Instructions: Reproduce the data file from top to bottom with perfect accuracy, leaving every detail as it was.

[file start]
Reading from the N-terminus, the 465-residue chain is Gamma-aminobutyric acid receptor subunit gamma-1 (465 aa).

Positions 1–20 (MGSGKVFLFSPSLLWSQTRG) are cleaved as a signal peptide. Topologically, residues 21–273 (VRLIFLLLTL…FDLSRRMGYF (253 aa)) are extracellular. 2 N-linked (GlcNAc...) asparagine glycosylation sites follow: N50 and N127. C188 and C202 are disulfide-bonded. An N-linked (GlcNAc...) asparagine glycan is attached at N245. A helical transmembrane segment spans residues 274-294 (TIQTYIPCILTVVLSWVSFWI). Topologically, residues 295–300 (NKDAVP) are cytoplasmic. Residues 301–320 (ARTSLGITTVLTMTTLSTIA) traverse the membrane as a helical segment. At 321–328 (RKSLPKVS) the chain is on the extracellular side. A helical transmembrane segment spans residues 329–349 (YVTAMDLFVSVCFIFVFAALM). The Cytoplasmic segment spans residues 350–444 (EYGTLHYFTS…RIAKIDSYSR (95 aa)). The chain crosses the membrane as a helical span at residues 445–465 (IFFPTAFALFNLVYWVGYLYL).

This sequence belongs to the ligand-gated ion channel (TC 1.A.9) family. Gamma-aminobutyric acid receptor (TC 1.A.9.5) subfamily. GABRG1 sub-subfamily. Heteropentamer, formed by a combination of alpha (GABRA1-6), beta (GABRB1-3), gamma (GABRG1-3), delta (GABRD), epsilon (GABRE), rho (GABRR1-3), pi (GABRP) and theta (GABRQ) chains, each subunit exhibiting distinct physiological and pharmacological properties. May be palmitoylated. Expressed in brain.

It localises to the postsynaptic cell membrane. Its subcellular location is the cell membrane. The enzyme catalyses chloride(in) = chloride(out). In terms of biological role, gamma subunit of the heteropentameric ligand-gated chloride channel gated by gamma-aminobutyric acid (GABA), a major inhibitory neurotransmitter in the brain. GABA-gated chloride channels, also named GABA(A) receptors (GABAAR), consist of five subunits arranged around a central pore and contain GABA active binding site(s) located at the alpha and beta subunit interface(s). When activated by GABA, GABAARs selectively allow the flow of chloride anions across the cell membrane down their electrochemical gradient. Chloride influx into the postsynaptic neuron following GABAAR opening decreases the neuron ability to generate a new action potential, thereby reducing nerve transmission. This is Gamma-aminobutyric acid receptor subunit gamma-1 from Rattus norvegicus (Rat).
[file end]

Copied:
Reading from the N-terminus, the 465-residue chain is Gamma-aminobutyric acid receptor subunit gamma-1 (465 aa).

Positions 1–20 (MGSGKVFLFSPSLLWSQTRG) are cleaved as a signal peptide. Topologically, residues 21–273 (VRLIFLLLTL…FDLSRRMGYF (253 aa)) are extracellular. 2 N-linked (GlcNAc...) asparagine glycosylation sites follow: N50 and N127. C188 and C202 are disulfide-bonded. An N-linked (GlcNAc...) asparagine glycan is attached at N245. A helical transmembrane segment spans residues 274-294 (TIQTYIPCILTVVLSWVSFWI). Topologically, residues 295–300 (NKDAVP) are cytoplasmic. Residues 301–320 (ARTSLGITTVLTMTTLSTIA) traverse the membrane as a helical segment. At 321–328 (RKSLPKVS) the chain is on the extracellular side. A helical transmembrane segment spans residues 329–349 (YVTAMDLFVSVCFIFVFAALM). The Cytoplasmic segment spans residues 350–444 (EYGTLHYFTS…RIAKIDSYSR (95 aa)). The chain crosses the membrane as a helical span at residues 445–465 (IFFPTAFALFNLVYWVGYLYL).

This sequence belongs to the ligand-gated ion channel (TC 1.A.9) family. Gamma-aminobutyric acid receptor (TC 1.A.9.5) subfamily. GABRG1 sub-subfamily. Heteropentamer, formed by a combination of alpha (GABRA1-6), beta (GABRB1-3), gamma (GABRG1-3), delta (GABRD), epsilon (GABRE), rho (GABRR1-3), pi (GABRP) and theta (GABRQ) chains, each subunit exhibiting distinct physiological and pharmacological properties. May be palmitoylated. Expressed in brain.

It localises to the postsynaptic cell membrane. Its subcellular location is the cell membrane. The enzyme catalyses chloride(in) = chloride(out). In terms of biological role, gamma subunit of the heteropentameric ligand-gated chloride channel gated by gamma-aminobutyric acid (GABA), a major inhibitory neurotransmitter in the brain. GABA-gated chloride channels, also named GABA(A) receptors (GABAAR), consist of five subunits arranged around a central pore and contain GABA active binding site(s) located at the alpha and beta subunit interface(s). When activated by GABA, GABAARs selectively allow the flow of chloride anions across the cell membrane down their electrochemical gradient. Chloride influx into the postsynaptic neuron following GABAAR opening decreases the neuron ability to generate a new action potential, thereby reducing nerve transmission. This is Gamma-aminobutyric acid receptor subunit gamma-1 from Rattus norvegicus (Rat).